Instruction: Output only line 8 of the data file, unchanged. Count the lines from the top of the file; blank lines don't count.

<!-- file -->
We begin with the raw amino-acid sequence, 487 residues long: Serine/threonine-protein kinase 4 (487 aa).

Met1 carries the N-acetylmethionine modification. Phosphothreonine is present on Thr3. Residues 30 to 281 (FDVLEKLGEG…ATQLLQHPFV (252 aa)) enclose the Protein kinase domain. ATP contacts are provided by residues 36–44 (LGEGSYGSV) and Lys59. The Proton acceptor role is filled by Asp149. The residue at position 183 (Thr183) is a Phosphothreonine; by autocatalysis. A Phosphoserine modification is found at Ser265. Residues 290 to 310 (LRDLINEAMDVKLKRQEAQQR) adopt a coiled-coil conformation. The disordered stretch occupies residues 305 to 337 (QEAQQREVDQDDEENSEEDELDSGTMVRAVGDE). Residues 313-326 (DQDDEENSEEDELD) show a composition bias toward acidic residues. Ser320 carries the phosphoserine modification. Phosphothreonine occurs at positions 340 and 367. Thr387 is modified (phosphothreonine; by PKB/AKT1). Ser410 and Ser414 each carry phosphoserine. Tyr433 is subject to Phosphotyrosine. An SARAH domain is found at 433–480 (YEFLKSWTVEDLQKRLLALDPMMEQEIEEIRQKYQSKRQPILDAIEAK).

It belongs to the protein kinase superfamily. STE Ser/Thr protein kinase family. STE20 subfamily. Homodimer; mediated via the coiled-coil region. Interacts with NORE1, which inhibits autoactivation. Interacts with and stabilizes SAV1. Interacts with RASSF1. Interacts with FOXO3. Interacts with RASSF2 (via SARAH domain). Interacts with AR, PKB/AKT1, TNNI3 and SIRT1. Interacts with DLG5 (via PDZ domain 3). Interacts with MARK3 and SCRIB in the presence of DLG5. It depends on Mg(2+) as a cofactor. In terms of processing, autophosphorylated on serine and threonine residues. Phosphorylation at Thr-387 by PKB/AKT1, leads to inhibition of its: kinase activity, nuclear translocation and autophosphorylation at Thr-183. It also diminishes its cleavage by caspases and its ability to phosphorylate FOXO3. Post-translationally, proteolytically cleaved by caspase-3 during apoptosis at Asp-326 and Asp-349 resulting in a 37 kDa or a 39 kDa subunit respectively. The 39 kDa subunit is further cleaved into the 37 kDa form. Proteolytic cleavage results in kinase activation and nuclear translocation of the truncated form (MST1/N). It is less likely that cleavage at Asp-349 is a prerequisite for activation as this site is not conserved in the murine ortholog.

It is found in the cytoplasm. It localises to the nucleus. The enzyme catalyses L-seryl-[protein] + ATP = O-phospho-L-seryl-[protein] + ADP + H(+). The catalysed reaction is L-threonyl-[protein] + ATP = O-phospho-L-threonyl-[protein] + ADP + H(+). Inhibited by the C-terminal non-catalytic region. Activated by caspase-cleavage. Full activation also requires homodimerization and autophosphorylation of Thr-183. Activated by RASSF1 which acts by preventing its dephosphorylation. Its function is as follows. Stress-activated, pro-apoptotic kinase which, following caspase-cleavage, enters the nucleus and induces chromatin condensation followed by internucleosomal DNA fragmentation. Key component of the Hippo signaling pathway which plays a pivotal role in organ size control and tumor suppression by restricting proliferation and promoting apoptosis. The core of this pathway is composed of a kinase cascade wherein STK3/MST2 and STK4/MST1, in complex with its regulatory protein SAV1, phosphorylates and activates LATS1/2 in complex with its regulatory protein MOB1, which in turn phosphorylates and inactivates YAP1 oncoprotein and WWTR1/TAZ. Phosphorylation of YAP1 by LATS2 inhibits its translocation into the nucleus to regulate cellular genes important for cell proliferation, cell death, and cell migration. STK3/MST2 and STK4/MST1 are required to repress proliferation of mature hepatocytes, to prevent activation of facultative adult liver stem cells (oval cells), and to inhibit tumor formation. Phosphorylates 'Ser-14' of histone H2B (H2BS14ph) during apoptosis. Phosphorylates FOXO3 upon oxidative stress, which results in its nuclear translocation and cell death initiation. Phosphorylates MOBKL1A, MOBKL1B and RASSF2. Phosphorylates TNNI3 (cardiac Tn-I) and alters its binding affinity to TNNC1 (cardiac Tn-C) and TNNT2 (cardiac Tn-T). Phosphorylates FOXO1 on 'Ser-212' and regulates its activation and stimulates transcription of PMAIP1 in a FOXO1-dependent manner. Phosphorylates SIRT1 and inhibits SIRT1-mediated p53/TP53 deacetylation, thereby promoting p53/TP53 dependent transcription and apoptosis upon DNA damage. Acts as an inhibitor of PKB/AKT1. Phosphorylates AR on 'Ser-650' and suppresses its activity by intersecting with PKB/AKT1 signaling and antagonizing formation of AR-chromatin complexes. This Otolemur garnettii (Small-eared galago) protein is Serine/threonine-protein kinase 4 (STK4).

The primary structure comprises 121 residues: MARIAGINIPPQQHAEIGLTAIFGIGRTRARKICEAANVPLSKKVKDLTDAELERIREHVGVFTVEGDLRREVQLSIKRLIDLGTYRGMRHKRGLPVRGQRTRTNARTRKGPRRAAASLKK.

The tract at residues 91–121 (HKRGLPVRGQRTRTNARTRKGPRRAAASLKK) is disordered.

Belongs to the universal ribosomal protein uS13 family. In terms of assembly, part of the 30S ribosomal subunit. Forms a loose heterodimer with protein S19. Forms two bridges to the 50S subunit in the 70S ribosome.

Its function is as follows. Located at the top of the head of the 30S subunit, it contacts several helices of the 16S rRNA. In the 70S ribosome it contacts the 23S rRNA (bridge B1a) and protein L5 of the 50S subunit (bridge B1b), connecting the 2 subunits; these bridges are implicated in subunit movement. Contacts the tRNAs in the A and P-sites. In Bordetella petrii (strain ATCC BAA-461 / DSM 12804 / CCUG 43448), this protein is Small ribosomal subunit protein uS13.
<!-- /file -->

Its function is as follows. Located at the top of the head of the 30S subunit, it contacts several helices of the 16S rRNA. In the 70S ribosome it contacts the 23S rRNA (bridge B1a) and protein L5 of the 50S subunit (bridge B1b), connecting the 2 subunits; these bridges are implicated in subunit movement. Contacts the tRNAs in the A and P-sites. In Bordetella petrii (strain ATCC BAA-461 / DSM 12804 / CCUG 43448), this protein is Small ribosomal subunit protein uS13.